he was under arrest. Pershell responded by exclaiming, “You’re crazy. Get the f--- out of my house.”
At some point during this interaction, the three state troopers entered the room. At his deposition,
Pershell identified the state troopers as Troopers “A”, “B”, and “C”. He referred to Officers Martin
and Jones by name. According to Pershell, he asked why he was under arrest and a state trooper
responded, “Resisting arrest.” One of the troopers then said “Go,” and, according to Pershell, a
trooper knocked Pershell’s legs out from under him using a “leg sweep.” Pershell landed on the
ground face-first. Pershell’s glasses were “digging into [his] face and they were bent wrong,” and
he felt a foot between his shoulders pushing him into the ground. He believed that Trooper B’s foot
was on his back. Pershell asked that his glasses be removed to avoid further damage, and one of the
troopers took the glasses off his face and placed them on a nearby desk. He believes that Trooper
B removed the glasses because he “felt a slight lift off of the pressure on [his] back” as the glasses
were removed. Pershell was unable to see clearly without his glasses. While on the ground, Pershell
was handcuffed. He testified that he was lying on the ground and not moving at this time.
Within moments, Pershell felt a “forceful impact” on his left foot and ankle, causing “a
searing pain.” Immediately after, Pershell felt an impact or “blow” on his left side, in the area above
his buttock and near belt-level. Pershell described the force of the blow as being “hit by a Missouri
mule.” Almost instantaneously, he felt a third blow to the area above his left buttock. As a result
of the third blow, Pershell lost consciousness. The next thing Pershell remembers is being dragged
or carried from the house to a police car and being placed in the back seat. A video recorded by the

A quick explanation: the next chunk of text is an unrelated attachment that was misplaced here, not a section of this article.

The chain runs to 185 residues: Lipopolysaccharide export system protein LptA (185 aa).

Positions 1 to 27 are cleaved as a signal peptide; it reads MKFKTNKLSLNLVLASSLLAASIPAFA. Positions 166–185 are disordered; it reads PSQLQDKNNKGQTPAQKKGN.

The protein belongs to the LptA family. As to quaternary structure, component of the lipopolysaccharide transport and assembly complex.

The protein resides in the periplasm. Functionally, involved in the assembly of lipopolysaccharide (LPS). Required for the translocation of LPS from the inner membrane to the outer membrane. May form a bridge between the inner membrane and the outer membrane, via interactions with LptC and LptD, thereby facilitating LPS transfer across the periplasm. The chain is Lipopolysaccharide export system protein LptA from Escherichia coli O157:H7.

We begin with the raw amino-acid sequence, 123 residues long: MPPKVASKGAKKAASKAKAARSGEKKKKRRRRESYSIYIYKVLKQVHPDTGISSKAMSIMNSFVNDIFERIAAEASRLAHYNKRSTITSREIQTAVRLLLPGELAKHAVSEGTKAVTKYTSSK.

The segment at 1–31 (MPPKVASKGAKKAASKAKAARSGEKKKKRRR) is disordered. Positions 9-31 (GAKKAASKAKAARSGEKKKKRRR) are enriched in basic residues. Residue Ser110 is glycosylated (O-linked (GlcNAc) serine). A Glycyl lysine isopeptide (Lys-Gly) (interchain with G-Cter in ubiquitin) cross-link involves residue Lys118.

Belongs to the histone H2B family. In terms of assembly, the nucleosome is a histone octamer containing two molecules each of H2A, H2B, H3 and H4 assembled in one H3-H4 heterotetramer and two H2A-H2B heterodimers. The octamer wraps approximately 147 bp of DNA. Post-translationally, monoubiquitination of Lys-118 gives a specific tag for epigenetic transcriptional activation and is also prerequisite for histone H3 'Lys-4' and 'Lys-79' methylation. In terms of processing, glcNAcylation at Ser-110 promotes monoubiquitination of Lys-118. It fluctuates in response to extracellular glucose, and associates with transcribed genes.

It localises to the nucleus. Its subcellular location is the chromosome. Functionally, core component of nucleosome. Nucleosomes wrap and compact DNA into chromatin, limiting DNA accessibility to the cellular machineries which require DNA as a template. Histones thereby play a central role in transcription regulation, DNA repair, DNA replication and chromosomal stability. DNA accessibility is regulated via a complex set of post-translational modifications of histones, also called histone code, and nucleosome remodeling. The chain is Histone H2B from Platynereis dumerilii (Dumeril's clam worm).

dashboard camera of Officer Martin’s car shows approximately 20 seconds of footage of officers
Pershell v. Cook
removing Pershell from the house. Although officers denied dragging Pershell to the car, the video
arguably supports an inference that Pershell’s feet were dragged through the snow while officers
carried him by the arms down the steps and to a police car. Pershell was transported to jail and was
moved from the car into the jail facility in a wheelchair. He remained in the wheelchair during the
course of the intake interview and until he was placed in a cell. He states that he was in “extreme
pain” while at the jail.
Pershell was bailed out of jail by an acquaintance and taken directly to the emergency room
at Lakeland Hospital, where he was examined by a physician. He complained about foot, hip, and
back pain, and reported to the medical staff that he had been “assaulted by [a] SWAT team” but that
he “[didn’t] know what they hit him with.” The E.R. physician conducted a visual and tactile
examination and ordered a single-view x-ray of Pershell’s left hip. The examination and x-ray
revealed no fractures. Pershell remained in pain during the weeks following discharge from the E.R.,
and saw an orthopedic specialist on February 28, 2007. The specialist ordered a full x-ray series of
the left hip, which revealed a pelvic fracture. A CT scan was performed on March 1, 2007, which
showed “a significant acetabelum fracture with some central displacement as well as quite significant
comminution of the posterial wall.” Pershell required surgery on his pelvis but had to wait for
approximately two years for his bone to heal before the operation could be performed.
Pershell was questioned extensively at his deposition about the actions of each officer during
the arrest. Based on the positions of the officers and troopers in the room before Pershell was